In Newport News, Virginia, just north of Florence’s projected path through North Carolina, the US Navy is in the process of building 10 new nuclear-powered aircraft carriers, each of which by itself costs roughly the same as the entire annual budget of FEMA.
Natural disasters expose in the most concentrated and tragic form the social conditions of inequality, poverty and oppression that are pervasive in working-class communities across the country. In parts of Detroit, Chicago, Cleveland and other cities that have been devastated by deindustrialization, one sees scenes resembling New Orleans’ Lower Ninth Ward, which was mostly destroyed by Katrina. The lead poisoning of Flint’s water supply has been followed by the shutoff of water in the public schools of that city as well as Detroit due to unsafe levels of contaminants.
The root cause of the collapse of infrastructure and the miserable response to natural disasters is the capitalist system. Not only in the United States, but throughout the world—as seen in the recent bridge collapse in Genoa, Italy—the capitalist class neglects basic infrastructure because such spending is seen as a drain on its profits. Serious international planning to address problems such as climate change, poverty and natural disasters is impossible in a system based on private ownership of the means of production and the anarchy of the market, operating within the framework of rival nation-states.
These urgent issues require a socialist and international solution. This includes a multitrillion-dollar public works program to modernize and rebuild decaying infrastructure, including stronger levee systems and surge protection, drainage systems and a modern electrical grid. It provides for an integrated and coordinated emergency evacuation and shelter plan to remove all residents, regardless of age or income, from harm’s way. It allocates the resources to ensure that all who suffer financial losses from the storm are made economically whole. It provides hundreds of thousands of good-paying jobs to rebuild the schools, roads and water systems and provide high-quality, inexpensive public housing.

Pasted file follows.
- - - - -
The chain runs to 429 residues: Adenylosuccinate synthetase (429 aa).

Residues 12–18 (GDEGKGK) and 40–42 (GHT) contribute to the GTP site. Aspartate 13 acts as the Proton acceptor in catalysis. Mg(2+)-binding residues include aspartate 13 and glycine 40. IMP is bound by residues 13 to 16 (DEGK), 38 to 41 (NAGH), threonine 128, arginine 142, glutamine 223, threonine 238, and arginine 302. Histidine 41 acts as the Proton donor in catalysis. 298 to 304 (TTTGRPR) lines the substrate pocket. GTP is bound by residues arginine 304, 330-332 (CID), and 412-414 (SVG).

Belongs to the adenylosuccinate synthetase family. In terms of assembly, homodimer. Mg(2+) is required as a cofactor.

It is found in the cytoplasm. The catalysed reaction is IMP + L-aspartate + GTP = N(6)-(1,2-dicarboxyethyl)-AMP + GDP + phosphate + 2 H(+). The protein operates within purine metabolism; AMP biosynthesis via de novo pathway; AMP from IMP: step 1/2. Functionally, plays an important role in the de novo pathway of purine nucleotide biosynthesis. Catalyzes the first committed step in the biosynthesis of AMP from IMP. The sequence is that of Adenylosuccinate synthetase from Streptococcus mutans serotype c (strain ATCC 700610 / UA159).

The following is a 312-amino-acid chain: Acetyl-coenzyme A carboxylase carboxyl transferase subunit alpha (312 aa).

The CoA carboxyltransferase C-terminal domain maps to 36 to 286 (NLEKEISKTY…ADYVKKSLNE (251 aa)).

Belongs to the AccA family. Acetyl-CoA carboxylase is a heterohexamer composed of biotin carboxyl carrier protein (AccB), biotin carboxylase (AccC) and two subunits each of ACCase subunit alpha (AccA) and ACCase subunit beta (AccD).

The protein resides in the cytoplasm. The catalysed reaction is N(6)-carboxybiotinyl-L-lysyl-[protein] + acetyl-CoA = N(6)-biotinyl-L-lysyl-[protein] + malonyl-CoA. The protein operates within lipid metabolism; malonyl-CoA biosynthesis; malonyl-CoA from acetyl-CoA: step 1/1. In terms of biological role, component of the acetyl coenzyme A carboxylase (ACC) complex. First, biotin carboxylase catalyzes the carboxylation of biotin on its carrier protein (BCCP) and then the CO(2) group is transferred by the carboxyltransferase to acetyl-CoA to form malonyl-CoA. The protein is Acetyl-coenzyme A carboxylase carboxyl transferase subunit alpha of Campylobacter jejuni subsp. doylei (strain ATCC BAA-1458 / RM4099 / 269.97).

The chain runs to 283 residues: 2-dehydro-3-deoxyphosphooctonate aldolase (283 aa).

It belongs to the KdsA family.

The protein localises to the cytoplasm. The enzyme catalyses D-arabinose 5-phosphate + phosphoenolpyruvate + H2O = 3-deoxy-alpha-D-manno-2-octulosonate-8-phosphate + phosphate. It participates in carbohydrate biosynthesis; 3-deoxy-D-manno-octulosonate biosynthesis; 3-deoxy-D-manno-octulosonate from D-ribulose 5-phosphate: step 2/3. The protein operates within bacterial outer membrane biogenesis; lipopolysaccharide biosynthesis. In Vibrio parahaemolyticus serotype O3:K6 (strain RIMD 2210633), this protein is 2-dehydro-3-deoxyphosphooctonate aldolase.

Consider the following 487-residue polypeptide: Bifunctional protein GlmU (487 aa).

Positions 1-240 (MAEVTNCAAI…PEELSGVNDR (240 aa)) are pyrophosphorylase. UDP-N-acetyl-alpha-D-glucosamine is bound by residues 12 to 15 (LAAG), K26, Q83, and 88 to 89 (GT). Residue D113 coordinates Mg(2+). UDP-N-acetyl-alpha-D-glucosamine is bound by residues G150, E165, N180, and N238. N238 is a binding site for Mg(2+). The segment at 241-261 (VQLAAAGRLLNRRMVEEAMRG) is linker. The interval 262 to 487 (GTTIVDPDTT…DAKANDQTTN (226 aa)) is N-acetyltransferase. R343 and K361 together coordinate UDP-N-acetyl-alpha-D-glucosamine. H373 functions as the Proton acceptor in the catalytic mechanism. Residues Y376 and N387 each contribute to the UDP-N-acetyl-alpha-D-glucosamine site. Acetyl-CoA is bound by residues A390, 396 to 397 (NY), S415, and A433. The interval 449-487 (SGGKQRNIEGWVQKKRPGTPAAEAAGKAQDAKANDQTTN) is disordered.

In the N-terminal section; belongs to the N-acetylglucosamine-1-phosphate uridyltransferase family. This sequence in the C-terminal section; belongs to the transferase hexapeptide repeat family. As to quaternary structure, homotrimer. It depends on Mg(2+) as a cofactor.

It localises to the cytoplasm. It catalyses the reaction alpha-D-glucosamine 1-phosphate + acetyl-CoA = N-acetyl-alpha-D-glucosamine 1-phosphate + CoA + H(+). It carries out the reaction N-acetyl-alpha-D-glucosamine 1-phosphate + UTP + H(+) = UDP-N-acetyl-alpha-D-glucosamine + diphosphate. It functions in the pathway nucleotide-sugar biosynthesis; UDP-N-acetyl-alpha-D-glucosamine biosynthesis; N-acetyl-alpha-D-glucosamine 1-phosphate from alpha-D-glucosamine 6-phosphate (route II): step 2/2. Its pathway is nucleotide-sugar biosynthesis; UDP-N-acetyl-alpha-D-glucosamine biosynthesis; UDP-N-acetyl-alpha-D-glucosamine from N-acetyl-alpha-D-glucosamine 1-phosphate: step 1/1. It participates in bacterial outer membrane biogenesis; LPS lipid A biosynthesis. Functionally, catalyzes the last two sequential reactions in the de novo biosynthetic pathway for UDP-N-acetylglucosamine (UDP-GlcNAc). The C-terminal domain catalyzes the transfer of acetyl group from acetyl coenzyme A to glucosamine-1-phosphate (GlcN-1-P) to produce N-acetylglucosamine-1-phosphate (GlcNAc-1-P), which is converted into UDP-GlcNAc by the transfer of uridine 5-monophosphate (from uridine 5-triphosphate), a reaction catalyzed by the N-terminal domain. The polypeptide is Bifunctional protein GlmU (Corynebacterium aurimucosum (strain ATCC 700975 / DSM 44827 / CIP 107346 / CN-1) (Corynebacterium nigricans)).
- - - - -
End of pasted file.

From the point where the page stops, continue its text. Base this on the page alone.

The resources for such a program exist. They must be obtained through the expropriation of the financial oligarchy. In a country where the three richest individuals—Bezos, Gates and Buffett—possesses more wealth than the bottom half of the country, to claim there is no money for such a program is to insult the intelligence of the population!
The banks and major corporations—including high tech, transportation, logistics, auto, steel, energy and other key sectors of the economy—must be placed under public ownership and the democratic control of the working class. Such measures will make possible the creation of a planned economy to marshal society’s resources in the interests of human need, not private profit.